The ruling concluded a 17-day trial featuring Young’s testimony from 22 witnesses, hundreds of exhibits, and extensive evidence submissions. 

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Federal Judge Slaps Down JetBlue-Spirit Merger, Citing Competition Concerns

16 January 2024

U.S. District Judge William Young blocked the $3.8 billion attempt by Jetblue to purchase Spirit Airlines, citing monopolistic concerns. The decision is a victory for the Biden Administration, who had opposed the acquisition.

 

DALLAS — U.S. District Judge William Young ruled against JetBlue Airways’ proposed $3.8 billion acquisition of Spirit Airlines. The ruling, citing competition concerns, aligns with the Biden administration’s opposition to the merger. The ruling was handed down on Monday. 

In March, the Justice Department filed a lawsuit to block the merger, arguing it would increase fares by eliminating Spirit. The DOJ also found airfares were likely to rise if Spirit, a low-cost airline, was removed as an option for air travelers. JetBlue is considering an appeal of today’s ruling. The airline stated the deal is necessary to better compete with larger U.S. airlines.

The Transport Workers Union International President John Samuelsen issued a statement on Tuesday in which he said the decision would end a “period of uncertainty,” at both airlines.

“Both work groups gain in the end,” said Samuelsen. “We won hard-fought economic and work-rule improvements for our JetBlue Inflight Crewmembers while protecting our Guest Service Agents’ contract at Spirit.”

The Transport Workers Union represents 7,000 JetBlue Inflight Crewmembers. On top of regularly scheduled contractual raises, TWU recently wrested from the bosses at JetBlue an additional 17% in pay raises. The TWU also represents Spirit Guest Service Agents at Fort Lauderdale International Airport.

“Robust airline competition makes it more affordable to fly,” The DOJ said in a release dated March 7, 2203. “Travelers depend on low-cost flight options to see the world, go home for the holidays, visit their family and friends, show up to help in an emergency, or travel at the last minute. The Justice Department found that the proposed merger violates the Clayton Act by eliminating the largest, most aggressive ultra-low-cost competitor, grounding Spirit’s most cost-conscious customers, and substantially reducing competition on a significant number of concentrated, overlapping routes that carry millions of passengers.”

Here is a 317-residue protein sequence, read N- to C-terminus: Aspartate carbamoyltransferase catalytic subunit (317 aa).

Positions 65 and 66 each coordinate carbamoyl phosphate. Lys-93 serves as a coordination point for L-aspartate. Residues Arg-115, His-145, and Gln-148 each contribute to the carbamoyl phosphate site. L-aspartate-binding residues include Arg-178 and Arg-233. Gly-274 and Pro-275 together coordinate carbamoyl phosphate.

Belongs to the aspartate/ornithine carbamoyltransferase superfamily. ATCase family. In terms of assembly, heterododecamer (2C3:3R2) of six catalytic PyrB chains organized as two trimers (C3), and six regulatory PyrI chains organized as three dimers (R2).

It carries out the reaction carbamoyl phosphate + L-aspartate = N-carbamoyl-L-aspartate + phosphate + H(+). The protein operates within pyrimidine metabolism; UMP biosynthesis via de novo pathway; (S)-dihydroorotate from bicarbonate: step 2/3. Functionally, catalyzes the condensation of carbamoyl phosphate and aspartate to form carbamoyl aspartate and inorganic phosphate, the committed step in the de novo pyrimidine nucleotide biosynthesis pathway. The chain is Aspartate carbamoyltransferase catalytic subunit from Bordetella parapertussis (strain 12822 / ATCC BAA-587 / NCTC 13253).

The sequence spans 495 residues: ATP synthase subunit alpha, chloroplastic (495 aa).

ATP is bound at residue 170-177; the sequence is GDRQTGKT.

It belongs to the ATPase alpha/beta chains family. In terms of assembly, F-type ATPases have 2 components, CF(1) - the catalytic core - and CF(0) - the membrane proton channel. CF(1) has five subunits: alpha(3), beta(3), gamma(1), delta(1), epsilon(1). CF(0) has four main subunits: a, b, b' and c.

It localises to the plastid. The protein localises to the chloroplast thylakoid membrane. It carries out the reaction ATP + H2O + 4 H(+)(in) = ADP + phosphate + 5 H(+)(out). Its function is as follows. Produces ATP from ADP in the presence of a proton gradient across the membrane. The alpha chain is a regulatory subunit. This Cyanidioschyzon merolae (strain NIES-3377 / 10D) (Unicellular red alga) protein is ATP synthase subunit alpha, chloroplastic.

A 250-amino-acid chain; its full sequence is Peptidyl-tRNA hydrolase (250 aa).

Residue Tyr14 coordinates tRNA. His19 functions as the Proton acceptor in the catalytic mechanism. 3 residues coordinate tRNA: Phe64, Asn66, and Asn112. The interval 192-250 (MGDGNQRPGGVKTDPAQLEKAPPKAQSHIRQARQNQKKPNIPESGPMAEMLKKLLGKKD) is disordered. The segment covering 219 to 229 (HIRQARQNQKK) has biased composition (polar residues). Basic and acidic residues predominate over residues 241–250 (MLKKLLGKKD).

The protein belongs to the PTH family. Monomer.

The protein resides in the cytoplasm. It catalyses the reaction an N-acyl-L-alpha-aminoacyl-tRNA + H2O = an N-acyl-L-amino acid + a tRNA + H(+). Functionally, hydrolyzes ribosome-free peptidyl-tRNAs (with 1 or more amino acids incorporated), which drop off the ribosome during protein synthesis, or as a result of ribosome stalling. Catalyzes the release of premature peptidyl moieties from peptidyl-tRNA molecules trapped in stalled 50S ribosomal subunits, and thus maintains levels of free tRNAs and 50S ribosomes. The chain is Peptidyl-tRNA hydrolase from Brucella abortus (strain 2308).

“We continue to believe that our combination is the best opportunity to increase competition and choice by bringing low fares and great service to more customers in more markets,” JetBlue said in a response to the decision.

The ruling is a victory for the Biden administration, which has challenged consolidation in various industries, claiming it harms consumers and adds to rising prices. The Justice Department said the JetBlue-Spirit merger would particularly affect travelers dependent on Spirit’s fares.

Judge Young, overseeing the trial last year, stated in his decision that the merger “would substantially lessen competition” in violation of antitrust law.

Following the decision, shares of Spirit Airlines Inc. dropped, while JetBlue shares rose by 8%.

For JetBlue, this is the second major setback in federal court in the space of a year, following the termination of a partnership with American Airlines. Joanna Geraghty will soon replace Robin Hayes, who oversaw both blocked deals in his tenure as CEO.

The decision may allow Frontier Airlines to attempt to buy Spirit again. The two airlines initially announced a deal in 2022, but JetBlue’s higher offer secured the bid for Spirit.

Judge Young’s decision read, in part, “The Court rules that the proposed acquisition violates Section 7 of the Clayton Act. Spirit is a small airline. But there are those who love it. To those dedicated customers of Spirit, this one’s for you. Why? Because the Clayton Act, a 109-year-old statute requires this result –- a statute that continues to deliver for the American people.”

“Summing it up, if JetBlue were permitted to gobble up Spirit -– at least as proposed — it would eliminate one of the airline industry’s few primary competitors that provides unique innovation and price discipline. It would further consolidate an oligopoly by immediately doubling JetBlue’s stakeholder size in the industry. Worse yet, the merger would likely incentivize JetBlue further to abandon its roots as a maverick, low-cost carrier.”